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The mHealth Hype Cycle

I’m doing a talk in London next week on the topic ‘mHealth – hope or hype?’ which prompted me to think of one of my favourite concepts known as ‘the Gartner hype cycle’, and I’d like to discuss it with you today.

For those of you who aren’t already familiar, Gartner are a renowned technology industry analyst, relied upon by many C-level executives around the world for their insight. They’ve invented a number of toolsets to help classify their research, one of which is ‘the Hype Cycle’. It’s basically a different way of looking at technology adoption cycles, but instead of looking at who is adopting it alludes to their perceptions. You can see the basic layout in the chart below.

 

mhealth hype cycle

Source: Gartner

mHealth’s ups and downs

It’s remarkable that any emerging technology seems to follow this pattern, and what it means is that until you get through the scary part called ‘the trough of disillusionment’ you don’t really have a business. Now Gartner do detailed studies of technology segments but haven’t done one for mHealth as we speak so I thought I’d take a stab at this and ask you for your own thoughts.

My personal view is that we reached the ‘peak of inflated expectations’ some time ago, probably around 2010. At that stage we were full of blind optimism that mHealth would change everything and solve the palpable problems we faced in terms of excess demand for healthcare and insufficient funding. We didn’t know how it would work, but if felt right.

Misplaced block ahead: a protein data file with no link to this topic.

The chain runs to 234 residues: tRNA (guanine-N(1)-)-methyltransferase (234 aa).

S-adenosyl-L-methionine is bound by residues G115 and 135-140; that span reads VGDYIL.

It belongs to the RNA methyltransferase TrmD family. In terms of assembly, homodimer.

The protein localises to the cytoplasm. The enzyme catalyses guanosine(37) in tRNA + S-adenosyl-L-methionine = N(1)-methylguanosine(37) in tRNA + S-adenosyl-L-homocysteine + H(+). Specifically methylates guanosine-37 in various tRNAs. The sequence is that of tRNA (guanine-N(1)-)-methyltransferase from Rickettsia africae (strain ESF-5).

Since that point we started to slide down towards the ‘trough of disillusionment’, for a couple of reasons:

  1. We couldn’t see enough mHealth ‘in action’. Too much of the activity was in small pilots or under the covers, in larger programmes that would take a long time to reach the market.
  2. There was gathering momentum for a (false) assertion that there was no evidence in favour of mHealth, spiking around the publication of results for the Whole System Demonstrator pilot in the UK.

Things can only get better…

I now believe that we have reached the bottom of the trough and are now turning up onto the ‘slope of enlightenment’. I say this because I think the momentum is turning positive again, but based on real business models:

  1. We have a serious consumer/wellness market building
  2. Clinicians are taking the lead and becoming role models
  3. Medical device companies are finally deploying those connected devices
  4. We’ve realised that there is compelling evidence available, from the VHA and others – although it’s still tricky to find sometimes.

So this is good news I feel, it means that we’re finally understanding what really works in mHealth. Then again, it’s a subjective view and you may think differently. So please do comment here or contact me to send me your views privately.

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